Christie's N.J. decisions scrutinized as eyes turn to presidential campaign

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TRENTON, N.J. -- The issue at hand is small, even for local politics: The sudden closure, over four days, of a pair of access lanes from Fort Lee, N.J., onto the George Washington Bridge into New York. But in this traffic mystery, Democrats see a potential scandal that could permanently harm Republican Gov. Chris Christie, who has been riding high as a prospective 2016 presidential candidate.

In September, two of Mr. Christie's top appointees at the Port Authority of New York and New Jersey ordered the lanes abruptly shut to traffic, causing days of gridlock in Fort Lee. Democrats allege that the move was political retribution against the town's mayor, Democrat Mark Sokolich, for not endorsing Mr. Christie for re-election this year.

With Democratic legislators and the news media continuing to dig up emails and other evidence, the two appointees involved in the lane closure have resigned.

Mr. Christie has claimed no advance knowledge of the incident and has denied any wrongdoing on the part of his administration. But that hasn't kept Democrats in Trenton and Washington from pouncing. The goal is to puncture the image Mr. Christie carefully cultivated of himself since Superstorm Sandy in 2012 as a bipartisan bridge-builder and trustworthy, if pugnacious, executive.

His detractors say the episode reveals Mr. Christie as who they say he really is -- a nasty and corrupt New Jersey politician who bullies those standing in his way. "It undercuts his key argument that he's a straight shooter," said Democratic National Committee spokesman Michael Czin. "It highlights the worst about his bombast and his condescension."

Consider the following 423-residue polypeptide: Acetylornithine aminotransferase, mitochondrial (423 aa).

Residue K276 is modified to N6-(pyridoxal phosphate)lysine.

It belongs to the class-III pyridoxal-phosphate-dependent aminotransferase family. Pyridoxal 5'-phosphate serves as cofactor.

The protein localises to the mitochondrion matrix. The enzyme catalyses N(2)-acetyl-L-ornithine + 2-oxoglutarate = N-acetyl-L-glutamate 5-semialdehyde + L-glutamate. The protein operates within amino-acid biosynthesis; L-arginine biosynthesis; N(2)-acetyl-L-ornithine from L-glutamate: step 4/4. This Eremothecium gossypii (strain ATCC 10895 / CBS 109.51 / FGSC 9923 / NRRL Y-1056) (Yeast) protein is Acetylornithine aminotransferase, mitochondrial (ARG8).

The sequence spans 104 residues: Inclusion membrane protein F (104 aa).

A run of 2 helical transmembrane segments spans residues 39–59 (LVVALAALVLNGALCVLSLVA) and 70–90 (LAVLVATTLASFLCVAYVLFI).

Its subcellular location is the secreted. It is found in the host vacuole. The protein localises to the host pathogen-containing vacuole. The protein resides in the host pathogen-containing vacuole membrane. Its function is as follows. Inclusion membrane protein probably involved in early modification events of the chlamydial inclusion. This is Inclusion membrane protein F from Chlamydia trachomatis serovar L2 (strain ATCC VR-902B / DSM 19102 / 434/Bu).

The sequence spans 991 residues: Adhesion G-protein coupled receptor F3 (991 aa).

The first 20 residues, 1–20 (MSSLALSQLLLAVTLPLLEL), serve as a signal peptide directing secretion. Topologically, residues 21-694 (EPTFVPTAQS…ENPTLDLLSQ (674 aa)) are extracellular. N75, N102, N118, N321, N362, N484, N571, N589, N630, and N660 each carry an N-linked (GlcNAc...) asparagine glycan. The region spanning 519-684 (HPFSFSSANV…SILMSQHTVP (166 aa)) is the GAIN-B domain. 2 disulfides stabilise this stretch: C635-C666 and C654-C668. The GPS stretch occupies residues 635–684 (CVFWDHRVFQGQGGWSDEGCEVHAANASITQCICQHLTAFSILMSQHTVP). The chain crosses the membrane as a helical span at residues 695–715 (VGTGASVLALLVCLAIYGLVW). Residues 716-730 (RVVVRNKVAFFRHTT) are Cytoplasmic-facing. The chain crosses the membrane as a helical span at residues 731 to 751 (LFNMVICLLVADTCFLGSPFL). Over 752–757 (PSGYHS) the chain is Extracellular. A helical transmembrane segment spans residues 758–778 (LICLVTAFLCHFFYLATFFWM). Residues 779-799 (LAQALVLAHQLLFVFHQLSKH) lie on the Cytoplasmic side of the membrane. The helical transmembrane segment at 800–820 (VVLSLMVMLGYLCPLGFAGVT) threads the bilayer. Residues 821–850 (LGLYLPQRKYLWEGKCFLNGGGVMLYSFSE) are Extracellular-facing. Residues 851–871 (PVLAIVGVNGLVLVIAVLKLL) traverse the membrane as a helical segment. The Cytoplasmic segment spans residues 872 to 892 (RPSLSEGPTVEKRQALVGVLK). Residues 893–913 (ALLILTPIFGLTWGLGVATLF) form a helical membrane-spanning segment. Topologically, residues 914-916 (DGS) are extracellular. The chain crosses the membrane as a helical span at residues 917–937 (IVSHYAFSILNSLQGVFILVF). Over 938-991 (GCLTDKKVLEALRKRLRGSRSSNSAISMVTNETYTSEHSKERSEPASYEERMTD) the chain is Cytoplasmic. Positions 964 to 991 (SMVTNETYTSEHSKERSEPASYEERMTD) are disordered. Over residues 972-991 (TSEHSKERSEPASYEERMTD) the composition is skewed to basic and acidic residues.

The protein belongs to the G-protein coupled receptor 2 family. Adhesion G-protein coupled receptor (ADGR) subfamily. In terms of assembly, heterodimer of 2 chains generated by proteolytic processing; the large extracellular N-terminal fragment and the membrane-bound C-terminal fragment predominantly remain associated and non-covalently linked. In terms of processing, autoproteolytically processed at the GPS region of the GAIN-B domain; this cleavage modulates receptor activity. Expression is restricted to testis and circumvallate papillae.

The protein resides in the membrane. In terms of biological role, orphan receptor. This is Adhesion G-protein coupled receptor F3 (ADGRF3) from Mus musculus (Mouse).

Several Democratic groups have jumped into the fray with videos and graphics attacking Mr. Christie, including the DNC and Correct the Record, a new effort by the American Bridge super-PAC to defend Democrat Hillary Rodham Clinton and target her potential GOP foes in the run-up to the 2016 campaign.

In Trenton, the charge has been led by the leader of the state Senate's Democratic majority, Loretta Weinberg, a 78-year-old widow who has been among Mr. Christie's most aggressive and indefatigable foes.

"Do I think Governor Christie called the Port Authority and said, 'Close lanes!'? No," she said. "But do I think he's helped to create an atmosphere where his political operatives think they're free to use the biggest bridge in the world for punitive action against somebody? I have to believe that it has to do with politics, because there is no other rational explanation for it."

Officials initially claimed that the lanes were closed as part of a traffic study, but no evidence has surfaced supporting that.

The two officials who resigned were political intimates of Christie: Bill Baroni, a former state senator and rising GOP star, served as deputy executive director at a salary of $290,000, while David Wildstein, a high school friend of Mr. Christie's and a former mayor of their home town of Livingston, made $150,000 per year as director of interstate capital projects. A 2012 profile described Mr. Wildstein as Mr. Christie's "eyes and ears within the byzantine agency."

"It was a juvenile high school prank orchestrated by a high school classmate of the governor's," said state Assemblyman John Wisniewski, a former state Democratic chairman who has led the legislative probe as Transportation Committee chairman.

A senior aide to Mr. Christie, who requested anonymity because of the situation's sensitivity, said Mr. Wildstein's relationship to Mr. Christie has been "overstated." The aide said the governor's closest Port Authority ally is David Samson, whom Mr. Christie appointed as chairman of the Board of Commissioners.

Mr. Christie's advisers said they anticipate the controversy will be short-lived.



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